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Children of The Panda (Or, Happy Birthday, Dover) PDF Print E-mail
Swift
Written by Matt Fiore   
Sunday, 20 December 2009 18:51

There is a lot of cynicism directed at the US courts, even amongst skeptics. The media loves to highlight miscarriages of justice and frivolous lawsuits. But every once in awhile, the stars align (figuratively of course) and everything goes perfectly. Four years ago today, intelligent design received a major black eye.  Happy fourth birthday, Kitzmiller v. Dover. (You look like a monkey and you smell like one too.)

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Bright-Sided PDF Print E-mail
Swift
Written by Bart Farkas   
Sunday, 20 December 2009 13:38

In Barbara Erhenreich's new book, Bright-Sided: How the Relentless Promotion of Positive Thinking has Undermined America, Ehrenreich begins by recounting her own recent experiences with breast cancer and the oddities she encountered within the cancer-survivor positive thinking movement, which Erhenreich refers to as the “Pink Ribbon Culture.” It's hard to say whether it's sad or merely pathetic that when she expressed a pragmatic attitude -- instead of the ultra-positive attitude that's expected from those battling the dreaded scourge -- she was viciously attacked by those who would never even consider a negative thought about their disease. Ehrenreich recounts how many cancer sufferers wax philosophic about how their lives are so much better now that they've had life-threatening cancer, and that cancer itself is a "gift." Ehrenreich ultimately discovered that mere annoyance at her breast cancer was enough for other members of her support groups to castigate her and even attack her for her attitude.

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To Fell The Truth PDF Print E-mail
Swift
Written by Matt Fiore   
Friday, 18 December 2009 16:08

There is a common perception that the polygraph has been removed from the American courtroom. Sadly, that perception is false. A quick Google news search yields a long list of recent unfortunate examples. In one story, a convicted child molester submits to periodic polygraph examination after release so that parents can feel more at ease. In another, a man is interrogated using a lie detector. One even shows that the results of a polygraph test can be used as evidence against you in a rape case. So what does American law really have to say about lie detectors? As with all legal questions that haven’t been directly addressed by the Supreme Court, the answer is “it depends,” and “it’s confusing as hell.” The relevant state and federal rules are a shifting patchwork of contradictory statutes and common law.

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I AM NOT "DENYING" ANYTHING PDF Print E-mail
Swift
Written by James Randi   
Thursday, 17 December 2009 11:01

Well, my piece on AGW -- Anthropogenic Global Warming -- has elicited a huge response, both positive and negative. The subject, dealing with the influence of our species on the observed increase in overall temperatures around the globe -- said to be about 0.7º Celsius -- is apparently a matter of great contention, and I almost regret having entered into it. Almost...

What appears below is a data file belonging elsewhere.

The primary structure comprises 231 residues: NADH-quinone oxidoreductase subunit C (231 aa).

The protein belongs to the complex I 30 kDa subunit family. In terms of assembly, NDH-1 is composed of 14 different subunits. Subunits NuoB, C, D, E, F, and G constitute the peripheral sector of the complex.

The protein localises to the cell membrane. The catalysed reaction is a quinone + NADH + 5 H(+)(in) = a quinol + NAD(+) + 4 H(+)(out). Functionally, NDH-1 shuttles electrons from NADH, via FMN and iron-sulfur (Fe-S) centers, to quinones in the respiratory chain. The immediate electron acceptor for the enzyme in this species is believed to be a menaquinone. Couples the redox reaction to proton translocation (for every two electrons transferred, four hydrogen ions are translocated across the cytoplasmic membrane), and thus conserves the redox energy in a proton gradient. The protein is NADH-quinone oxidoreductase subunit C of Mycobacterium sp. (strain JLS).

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AGW REVISITED PDF Print E-mail
Swift
Written by James Randi   
Tuesday, 15 December 2009 17:14

Though this subject is not one that directly concerns the JREF, I'm very frequently asked if I'll turn my skeptical eye to it. As a year-end fling, I'll give it a try. To wit:

An unfortunate fact is that scientists are just as human as the rest of us, in that they are strongly influenced by the need to be accepted, to kowtow to peer opinion, and to "belong" in the scientific community. Why do I find this "unfortunate"? Because the media and the hoi polloi increasingly depend upon and accept ideas or principles that are proclaimed loudly enough by academics who are often more driven by "politically correct" survival principles than by those given them by Galileo, Newton, Einstein, and Bohr. (Granted, it's reassuring that they're listening to academics at all -- but how to tell the competent from the incompetent?) Religious and other emotional convictions drive scientists, despite what they may think their motivations are.

The Intergovernmental Panel on Climate Change (IPCC) -- a group of thousands of scientists in 194 countries around the world, and recipient of the 2007 Nobel Peace Prize -- has issued several comprehensive reports in which they indicate that they have become convinced that "global warming" is and will be seriously destructive to life as we know it, and that Man is the chief cause of it. They say that there is a consensus of scientists who believe we are headed for disaster if we do not stop burning fossil fuels, but a growing number of prominent scientists disagree. Meanwhile, some 32,000 scientists, 9,000 of them PhDs, have signed The Petition Project statement proclaiming that Man is not necessarily the chief cause of warming, that the phenomenon may not exist at all, and that, in any case, warming would not be disastrous.

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